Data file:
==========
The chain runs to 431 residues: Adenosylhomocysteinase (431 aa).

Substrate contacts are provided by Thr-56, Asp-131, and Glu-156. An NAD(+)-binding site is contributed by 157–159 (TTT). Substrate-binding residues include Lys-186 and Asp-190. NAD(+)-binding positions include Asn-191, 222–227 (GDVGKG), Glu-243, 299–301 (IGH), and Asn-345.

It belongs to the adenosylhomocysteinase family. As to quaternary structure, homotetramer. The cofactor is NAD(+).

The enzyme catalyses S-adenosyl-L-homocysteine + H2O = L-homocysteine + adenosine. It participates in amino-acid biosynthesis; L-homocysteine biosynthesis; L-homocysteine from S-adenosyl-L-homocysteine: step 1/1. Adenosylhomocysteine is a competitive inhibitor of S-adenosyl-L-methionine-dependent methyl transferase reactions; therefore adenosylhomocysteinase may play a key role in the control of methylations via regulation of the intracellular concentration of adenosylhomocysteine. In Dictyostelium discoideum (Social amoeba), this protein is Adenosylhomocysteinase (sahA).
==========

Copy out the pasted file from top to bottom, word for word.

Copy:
The chain runs to 431 residues: Adenosylhomocysteinase (431 aa).

Substrate contacts are provided by Thr-56, Asp-131, and Glu-156. An NAD(+)-binding site is contributed by 157–159 (TTT). Substrate-binding residues include Lys-186 and Asp-190. NAD(+)-binding positions include Asn-191, 222–227 (GDVGKG), Glu-243, 299–301 (IGH), and Asn-345.

It belongs to the adenosylhomocysteinase family. As to quaternary structure, homotetramer. The cofactor is NAD(+).

The enzyme catalyses S-adenosyl-L-homocysteine + H2O = L-homocysteine + adenosine. It participates in amino-acid biosynthesis; L-homocysteine biosynthesis; L-homocysteine from S-adenosyl-L-homocysteine: step 1/1. Adenosylhomocysteine is a competitive inhibitor of S-adenosyl-L-methionine-dependent methyl transferase reactions; therefore adenosylhomocysteinase may play a key role in the control of methylations via regulation of the intracellular concentration of adenosylhomocysteine. In Dictyostelium discoideum (Social amoeba), this protein is Adenosylhomocysteinase (sahA).